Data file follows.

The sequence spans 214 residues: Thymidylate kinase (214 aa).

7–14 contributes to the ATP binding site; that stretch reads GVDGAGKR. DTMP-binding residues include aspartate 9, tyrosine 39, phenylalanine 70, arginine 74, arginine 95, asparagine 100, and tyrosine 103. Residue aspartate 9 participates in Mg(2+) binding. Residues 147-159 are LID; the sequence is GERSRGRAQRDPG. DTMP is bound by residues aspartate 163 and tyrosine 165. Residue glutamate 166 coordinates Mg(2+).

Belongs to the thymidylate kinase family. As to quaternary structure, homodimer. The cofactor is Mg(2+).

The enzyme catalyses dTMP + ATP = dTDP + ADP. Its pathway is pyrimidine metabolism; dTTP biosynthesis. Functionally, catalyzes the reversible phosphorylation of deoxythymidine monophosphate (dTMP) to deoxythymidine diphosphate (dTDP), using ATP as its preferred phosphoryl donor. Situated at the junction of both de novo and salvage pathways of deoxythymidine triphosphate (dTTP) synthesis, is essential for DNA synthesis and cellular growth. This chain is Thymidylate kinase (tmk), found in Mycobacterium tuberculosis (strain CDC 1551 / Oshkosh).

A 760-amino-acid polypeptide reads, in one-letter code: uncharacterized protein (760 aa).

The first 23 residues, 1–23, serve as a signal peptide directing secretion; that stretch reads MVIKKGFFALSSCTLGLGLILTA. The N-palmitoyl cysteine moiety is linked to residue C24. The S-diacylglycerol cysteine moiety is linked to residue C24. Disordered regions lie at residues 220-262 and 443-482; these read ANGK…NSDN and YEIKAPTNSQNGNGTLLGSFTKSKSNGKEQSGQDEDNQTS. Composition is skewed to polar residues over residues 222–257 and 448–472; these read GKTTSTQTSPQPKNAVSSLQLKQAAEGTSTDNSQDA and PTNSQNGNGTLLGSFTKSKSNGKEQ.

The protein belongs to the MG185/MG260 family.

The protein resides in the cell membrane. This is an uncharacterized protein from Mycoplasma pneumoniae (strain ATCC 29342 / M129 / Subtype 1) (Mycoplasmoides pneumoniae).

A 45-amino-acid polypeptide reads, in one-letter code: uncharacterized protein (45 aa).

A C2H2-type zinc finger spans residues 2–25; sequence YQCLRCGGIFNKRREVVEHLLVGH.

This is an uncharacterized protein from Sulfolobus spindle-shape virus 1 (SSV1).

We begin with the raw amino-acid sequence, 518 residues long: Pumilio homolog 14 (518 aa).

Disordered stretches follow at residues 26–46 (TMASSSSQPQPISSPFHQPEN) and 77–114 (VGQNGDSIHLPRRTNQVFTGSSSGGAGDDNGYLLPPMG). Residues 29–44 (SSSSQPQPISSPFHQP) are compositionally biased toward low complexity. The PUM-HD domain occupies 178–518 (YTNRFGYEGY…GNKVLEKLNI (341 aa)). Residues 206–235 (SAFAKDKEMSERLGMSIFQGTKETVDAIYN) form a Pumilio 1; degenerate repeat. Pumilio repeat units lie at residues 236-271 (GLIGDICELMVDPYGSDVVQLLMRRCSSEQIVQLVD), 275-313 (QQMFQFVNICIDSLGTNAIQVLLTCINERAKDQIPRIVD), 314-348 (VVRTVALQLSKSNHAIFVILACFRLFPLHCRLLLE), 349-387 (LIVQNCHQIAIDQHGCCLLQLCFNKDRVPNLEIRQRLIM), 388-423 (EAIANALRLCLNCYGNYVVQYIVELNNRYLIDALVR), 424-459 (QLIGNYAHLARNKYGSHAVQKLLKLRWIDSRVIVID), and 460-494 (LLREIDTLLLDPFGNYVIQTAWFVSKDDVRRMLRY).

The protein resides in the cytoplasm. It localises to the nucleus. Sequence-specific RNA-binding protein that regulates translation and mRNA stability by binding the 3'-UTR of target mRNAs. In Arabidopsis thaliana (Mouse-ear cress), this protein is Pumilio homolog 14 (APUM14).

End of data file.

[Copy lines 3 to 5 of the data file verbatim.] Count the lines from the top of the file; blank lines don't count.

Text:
Belongs to the thymidylate kinase family. As to quaternary structure, homodimer. The cofactor is Mg(2+).

The enzyme catalyses dTMP + ATP = dTDP + ADP. Its pathway is pyrimidine metabolism; dTTP biosynthesis. Functionally, catalyzes the reversible phosphorylation of deoxythymidine monophosphate (dTMP) to deoxythymidine diphosphate (dTDP), using ATP as its preferred phosphoryl donor. Situated at the junction of both de novo and salvage pathways of deoxythymidine triphosphate (dTTP) synthesis, is essential for DNA synthesis and cellular growth. This chain is Thymidylate kinase (tmk), found in Mycobacterium tuberculosis (strain CDC 1551 / Oshkosh).

A 760-amino-acid polypeptide reads, in one-letter code: uncharacterized protein (760 aa).